My professional experience as a trial attorney, hospital administrator, senior healthcare consultant solving complex cost and service delivery challenges, and business owner gives me a breadth of experience and skills that are directly applicable to the challenges of serving on the Board of Selectmen. I have an undergraduate degree from Harvard, a Master of Public Health from Yale, and a law degree from the University of Connecticut School of Law.
I have been a resident of Wellesley for 21 years. In addition to serving on the Board of Selectmen and as a Town Meeting Member, I served on the Wellesley Town Government Study Committee, the St. John-St. Paul Collaborative Parish Council and as a board member of Wellesley Friendly Aid.
The Town Government Study Committee provided me with in depth understanding of Wellesley’s government and finances. I also served as a Trustee of the Vincent Memorial Hospital Corporation, a foundation related to the Division of Obstetrics and Gynecology at the Massachusetts General Hospital, and as a Commissioner of the Town Planning and Zoning Commission in Glastonbury, CT. Public service is a privilege and has been a consistent focus of my professional and personal life.
SR: If elected, what do you hope to accomplish during your three-year tenure on the Board of Selectmen?
Tom Ulfelder: I hope to build off of prior accomplishments from my first term and one such goal is the need for continual evaluation and improvement of our approach to budgeting and municipal financial management. Whether it is the quality of education in the Wellesley schools or Town services generally, our residents and commercial base expect a high level of service. At the same time, the Board of Selectmen bears the responsibility to balance service with the resulting tax impact of the operating budget and long-term capital plan.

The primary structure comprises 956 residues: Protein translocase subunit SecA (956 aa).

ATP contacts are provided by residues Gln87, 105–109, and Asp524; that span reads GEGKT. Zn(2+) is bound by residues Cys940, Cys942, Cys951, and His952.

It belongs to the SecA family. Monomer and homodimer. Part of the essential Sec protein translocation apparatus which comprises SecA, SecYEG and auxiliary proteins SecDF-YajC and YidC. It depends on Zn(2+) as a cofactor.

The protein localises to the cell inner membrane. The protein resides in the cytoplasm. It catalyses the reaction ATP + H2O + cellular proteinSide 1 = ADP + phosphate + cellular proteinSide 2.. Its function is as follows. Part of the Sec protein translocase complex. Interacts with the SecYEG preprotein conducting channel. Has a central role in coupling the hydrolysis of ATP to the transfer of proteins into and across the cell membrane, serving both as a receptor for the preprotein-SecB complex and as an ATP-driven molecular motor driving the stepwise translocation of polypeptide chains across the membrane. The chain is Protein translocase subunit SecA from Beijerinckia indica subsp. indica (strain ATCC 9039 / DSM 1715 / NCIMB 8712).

The Board has invested considerable time and resources in the Housing Production Plan and recognizes that we must find opportunities to develop housing for our older population, for residents seeking to downsize, and for our middle-income work force, as well as increasing our housing diversity.
Sustainability and a commitment to the environment has been one of the most significant issues within Wellesley as it is throughout the world. There has been a rapidly expanding awareness that successfully addressing these issues makes economic sense and makes us better citizens within the larger community beyond Wellesley. Reductions in carbon emissions and the use of fossil fuels through beneficial electrification are two important measures of our success. To this end, transportation remains the most challenging and stubborn factor. The Board of Selectmen must continue to support and participate in ongoing efforts to address this single greatest contributor to carbon emissions.